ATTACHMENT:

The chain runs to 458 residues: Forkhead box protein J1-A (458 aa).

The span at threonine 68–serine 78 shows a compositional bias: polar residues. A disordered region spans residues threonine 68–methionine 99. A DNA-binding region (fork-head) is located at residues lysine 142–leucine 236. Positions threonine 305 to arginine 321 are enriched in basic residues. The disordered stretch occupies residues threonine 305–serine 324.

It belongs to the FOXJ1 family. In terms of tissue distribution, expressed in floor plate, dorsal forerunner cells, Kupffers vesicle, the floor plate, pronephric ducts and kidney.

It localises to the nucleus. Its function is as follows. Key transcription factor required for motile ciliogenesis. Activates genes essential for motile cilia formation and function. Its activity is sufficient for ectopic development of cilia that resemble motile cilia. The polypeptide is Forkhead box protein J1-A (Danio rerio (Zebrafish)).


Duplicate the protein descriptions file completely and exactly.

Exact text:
The chain runs to 458 residues: Forkhead box protein J1-A (458 aa).

The span at threonine 68–serine 78 shows a compositional bias: polar residues. A disordered region spans residues threonine 68–methionine 99. A DNA-binding region (fork-head) is located at residues lysine 142–leucine 236. Positions threonine 305 to arginine 321 are enriched in basic residues. The disordered stretch occupies residues threonine 305–serine 324.

It belongs to the FOXJ1 family. In terms of tissue distribution, expressed in floor plate, dorsal forerunner cells, Kupffers vesicle, the floor plate, pronephric ducts and kidney.

It localises to the nucleus. Its function is as follows. Key transcription factor required for motile ciliogenesis. Activates genes essential for motile cilia formation and function. Its activity is sufficient for ectopic development of cilia that resemble motile cilia. The polypeptide is Forkhead box protein J1-A (Danio rerio (Zebrafish)).